Andersonville-og

The Yankee Prisoners at Andersonville (1864)

This item appeared in the August 26, 1864 issue of The Charleston Mercury. This newspaper is part of our Civil War Collection, Part I: A Newspaper Perspective. A Newspaper Perspective contains major articles gleaned from over 2,500 issues of The New York Herald, The Charleston Mercury and the Richmond Enquirer, published between November 1, 1860 and April 15, 1865.

A correspondent of the Atlanta Confederacy says:

Andersonville was an interesting and novel spectacle to me. The Yankee prisoners within the stockade, about 30,000 in number, when closely viewed, resemble more in their motions a hive of bees seen through a glass opening that anything else I can think of. The area of the stockade is being rapidly increased by General Winder, who is evidently desirous of doing all in his power to make them comfortable.

Detailed plan of Andersonville Prison Camp, showing Sweetwater Lick to the north, and the Southwestern & Enfaula Railroad to the east. Shows the main forts, stockade and cemetery by Robert Knox Sneden (1832-1918).

Detailed plan of Andersonville Prison Camp, showing Sweetwater Lick to the north, and the Southwestern & Enfaula Railroad to the east. Shows the main forts, stockade and cemetery by Robert Knox Sneden (1832-1918).

They have thousands of little huts and tents, variously constructed, which seem to protect them from the scorching rays of the sun and the inclemency of the weather generally. Gen. W. informed me that very soon the lumber would be procurable to put up temporary shanties for their comfort.

A fine but small stream of water runs through the stockade, supplying them with water for bathing and other purposes. I saw hundreds of them bathing in this stream at once. Others, not engaged in bathing, were walking about among their fellows, each, in the language of the famous ballad of Young Tamerlane, ‘mother naked man.’ I learn that many of them have bartered away nearly all their clothing for tobacco. On the whole, their condition, bad as it is, and bad as it deserves to be, seemed better than could have been expected.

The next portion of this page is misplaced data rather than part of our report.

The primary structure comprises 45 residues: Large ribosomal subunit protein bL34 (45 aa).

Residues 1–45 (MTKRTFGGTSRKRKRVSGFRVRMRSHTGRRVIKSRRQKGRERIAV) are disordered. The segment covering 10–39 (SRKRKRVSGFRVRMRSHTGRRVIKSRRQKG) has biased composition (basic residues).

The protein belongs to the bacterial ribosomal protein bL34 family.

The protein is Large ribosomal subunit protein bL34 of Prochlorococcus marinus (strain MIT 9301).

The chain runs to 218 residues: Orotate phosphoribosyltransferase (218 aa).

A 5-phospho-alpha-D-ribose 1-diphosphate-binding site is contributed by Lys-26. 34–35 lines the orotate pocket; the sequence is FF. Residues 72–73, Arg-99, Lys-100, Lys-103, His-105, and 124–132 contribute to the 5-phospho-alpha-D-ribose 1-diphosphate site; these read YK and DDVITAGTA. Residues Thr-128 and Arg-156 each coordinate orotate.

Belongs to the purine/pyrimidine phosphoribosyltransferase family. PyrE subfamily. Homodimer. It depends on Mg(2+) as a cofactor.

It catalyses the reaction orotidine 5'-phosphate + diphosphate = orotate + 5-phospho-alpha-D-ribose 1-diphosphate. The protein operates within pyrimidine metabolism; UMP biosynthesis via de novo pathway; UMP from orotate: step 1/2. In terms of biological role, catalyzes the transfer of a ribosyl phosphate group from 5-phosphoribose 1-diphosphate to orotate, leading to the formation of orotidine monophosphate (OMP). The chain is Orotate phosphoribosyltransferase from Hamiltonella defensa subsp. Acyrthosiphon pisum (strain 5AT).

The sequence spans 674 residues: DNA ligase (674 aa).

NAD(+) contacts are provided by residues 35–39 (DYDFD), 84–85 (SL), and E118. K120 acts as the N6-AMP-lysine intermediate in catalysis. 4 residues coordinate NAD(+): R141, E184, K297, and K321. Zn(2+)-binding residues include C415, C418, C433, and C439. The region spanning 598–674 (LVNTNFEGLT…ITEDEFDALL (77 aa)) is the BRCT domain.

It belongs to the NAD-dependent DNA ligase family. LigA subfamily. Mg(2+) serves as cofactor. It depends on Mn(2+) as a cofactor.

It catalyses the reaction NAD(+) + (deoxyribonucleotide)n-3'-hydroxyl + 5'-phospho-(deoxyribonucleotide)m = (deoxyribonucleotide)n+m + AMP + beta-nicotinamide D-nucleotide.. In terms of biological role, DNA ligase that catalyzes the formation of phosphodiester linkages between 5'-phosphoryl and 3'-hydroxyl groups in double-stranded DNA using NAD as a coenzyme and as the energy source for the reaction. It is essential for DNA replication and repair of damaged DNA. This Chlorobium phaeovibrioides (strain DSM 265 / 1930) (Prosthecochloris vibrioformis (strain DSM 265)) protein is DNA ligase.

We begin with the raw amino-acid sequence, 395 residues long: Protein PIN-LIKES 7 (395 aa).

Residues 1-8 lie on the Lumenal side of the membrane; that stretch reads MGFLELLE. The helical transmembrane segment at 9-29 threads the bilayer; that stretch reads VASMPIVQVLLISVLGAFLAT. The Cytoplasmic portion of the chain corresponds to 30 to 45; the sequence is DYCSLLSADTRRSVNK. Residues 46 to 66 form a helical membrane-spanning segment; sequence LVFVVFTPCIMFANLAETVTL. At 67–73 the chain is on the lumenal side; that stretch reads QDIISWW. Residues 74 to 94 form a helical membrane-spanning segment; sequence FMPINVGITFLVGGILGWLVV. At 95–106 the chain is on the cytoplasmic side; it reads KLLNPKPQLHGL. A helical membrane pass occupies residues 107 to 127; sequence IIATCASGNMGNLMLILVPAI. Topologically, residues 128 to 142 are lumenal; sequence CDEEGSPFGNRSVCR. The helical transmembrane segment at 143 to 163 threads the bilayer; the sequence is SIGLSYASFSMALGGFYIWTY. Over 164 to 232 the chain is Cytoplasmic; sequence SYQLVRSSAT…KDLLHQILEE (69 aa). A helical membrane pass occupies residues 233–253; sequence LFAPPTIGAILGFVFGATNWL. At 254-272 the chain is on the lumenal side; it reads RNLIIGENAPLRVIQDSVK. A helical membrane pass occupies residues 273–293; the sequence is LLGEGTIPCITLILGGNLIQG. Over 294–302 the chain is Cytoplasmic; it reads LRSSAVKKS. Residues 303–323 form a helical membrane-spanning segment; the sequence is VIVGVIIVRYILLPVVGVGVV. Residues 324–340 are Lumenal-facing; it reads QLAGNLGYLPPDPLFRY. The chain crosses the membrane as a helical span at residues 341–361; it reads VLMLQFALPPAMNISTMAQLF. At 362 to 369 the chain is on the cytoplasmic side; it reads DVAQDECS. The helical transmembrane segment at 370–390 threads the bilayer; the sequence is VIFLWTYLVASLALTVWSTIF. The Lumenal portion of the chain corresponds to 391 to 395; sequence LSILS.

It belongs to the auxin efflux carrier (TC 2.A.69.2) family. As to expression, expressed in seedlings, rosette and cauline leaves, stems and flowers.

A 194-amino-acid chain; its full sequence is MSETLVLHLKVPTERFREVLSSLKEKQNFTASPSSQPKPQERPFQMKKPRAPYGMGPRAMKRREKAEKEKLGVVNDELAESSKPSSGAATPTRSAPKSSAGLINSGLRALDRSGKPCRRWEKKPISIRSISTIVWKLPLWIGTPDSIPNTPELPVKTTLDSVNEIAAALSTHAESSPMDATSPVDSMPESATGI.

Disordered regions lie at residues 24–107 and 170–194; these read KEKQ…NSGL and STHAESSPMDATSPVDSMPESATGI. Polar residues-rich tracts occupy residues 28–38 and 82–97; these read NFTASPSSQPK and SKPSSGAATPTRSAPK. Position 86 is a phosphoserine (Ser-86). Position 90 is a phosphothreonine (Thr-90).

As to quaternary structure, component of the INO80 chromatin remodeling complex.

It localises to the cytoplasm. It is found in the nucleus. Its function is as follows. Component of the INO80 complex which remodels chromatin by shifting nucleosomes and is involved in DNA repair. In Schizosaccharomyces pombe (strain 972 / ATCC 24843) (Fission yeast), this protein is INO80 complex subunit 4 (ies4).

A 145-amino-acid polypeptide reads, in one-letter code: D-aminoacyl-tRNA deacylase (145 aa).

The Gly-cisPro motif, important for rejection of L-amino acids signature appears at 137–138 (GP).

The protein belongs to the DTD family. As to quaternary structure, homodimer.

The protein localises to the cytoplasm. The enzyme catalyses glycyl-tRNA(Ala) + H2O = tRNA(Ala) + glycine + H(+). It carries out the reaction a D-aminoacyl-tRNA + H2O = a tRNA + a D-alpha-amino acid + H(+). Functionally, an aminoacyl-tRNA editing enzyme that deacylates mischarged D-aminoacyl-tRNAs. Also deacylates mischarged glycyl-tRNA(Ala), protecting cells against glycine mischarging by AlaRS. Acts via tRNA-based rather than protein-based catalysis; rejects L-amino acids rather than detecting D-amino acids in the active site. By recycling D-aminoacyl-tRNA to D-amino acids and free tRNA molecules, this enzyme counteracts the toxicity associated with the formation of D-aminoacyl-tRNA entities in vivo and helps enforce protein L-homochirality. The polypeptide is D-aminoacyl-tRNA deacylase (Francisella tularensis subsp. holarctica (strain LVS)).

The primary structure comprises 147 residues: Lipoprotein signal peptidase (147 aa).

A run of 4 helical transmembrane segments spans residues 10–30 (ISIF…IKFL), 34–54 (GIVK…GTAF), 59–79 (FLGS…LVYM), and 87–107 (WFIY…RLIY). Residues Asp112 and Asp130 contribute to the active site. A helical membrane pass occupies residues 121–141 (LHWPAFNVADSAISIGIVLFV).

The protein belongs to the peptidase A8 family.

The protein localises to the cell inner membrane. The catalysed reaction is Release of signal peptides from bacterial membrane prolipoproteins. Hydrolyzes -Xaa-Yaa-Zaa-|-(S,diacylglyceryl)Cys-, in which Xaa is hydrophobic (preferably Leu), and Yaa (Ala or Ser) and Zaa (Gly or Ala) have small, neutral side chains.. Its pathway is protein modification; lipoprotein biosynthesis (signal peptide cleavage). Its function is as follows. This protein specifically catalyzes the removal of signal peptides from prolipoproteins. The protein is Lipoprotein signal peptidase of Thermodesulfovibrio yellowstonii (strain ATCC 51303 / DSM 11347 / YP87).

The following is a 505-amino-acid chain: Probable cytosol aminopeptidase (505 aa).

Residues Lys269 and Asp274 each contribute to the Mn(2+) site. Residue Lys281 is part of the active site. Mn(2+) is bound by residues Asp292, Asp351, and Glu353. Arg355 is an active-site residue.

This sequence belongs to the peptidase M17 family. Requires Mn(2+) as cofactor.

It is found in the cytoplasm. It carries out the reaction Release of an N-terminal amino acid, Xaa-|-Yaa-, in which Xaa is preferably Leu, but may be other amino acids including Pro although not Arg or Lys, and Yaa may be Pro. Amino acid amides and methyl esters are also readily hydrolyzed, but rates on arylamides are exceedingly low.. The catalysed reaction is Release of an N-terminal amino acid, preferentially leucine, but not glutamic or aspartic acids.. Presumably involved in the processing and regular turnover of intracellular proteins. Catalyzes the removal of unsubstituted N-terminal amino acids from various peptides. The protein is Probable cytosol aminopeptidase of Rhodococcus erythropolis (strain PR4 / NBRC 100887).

In spite, however, of every effort to treat them with humanity, their mortality is great, averaging about one hundred per day. About 2000 are in hospital. Over 36,000 have been received since the establishment of Andersonville as a military prison.

The prisoners are said to be very docile, but greatly exasperated at the Royal Ape (President Lincoln) for not exchanging them. They were greatly elated last evening at finding a paragraph in one of our newspapers stating that a general exchange of prisoners would soon be resumed.

The defences of Andersonville are admirably planned by the skillful veteran, General Winder. Formidable batteries of artillery bear directly on the prisoners, in the event of an emeute; and strong works, with artillery, defend the place against hostilities from without. A strong force of infantry is there also. Raiders would find themselves woefully mistaken if they were to attempt the liberation of the prisoners.’

Part I of our Civil War collection, A Newspaper Perspective, contains articles gleaned from over 2,500 issues of The New York Herald, The Charleston Mercury and the Richmond Enquirer, published between November 1, 1860 and April 15, 1865.

All images included in blog posts are from either Accessible Archives collections or out of copyright public sources unless otherwise noted. Common sources include the Library of Congress, The Flickr Commons, Wikimedia Commons, and other public archives.

Related Posts

Tags: , ,

Stay Connected

Connect with Accessible Archives on Twitter, Facebook, or Linkedin to stay up to date on news and blog posts or get our latest blog posts by email.

Positive SSL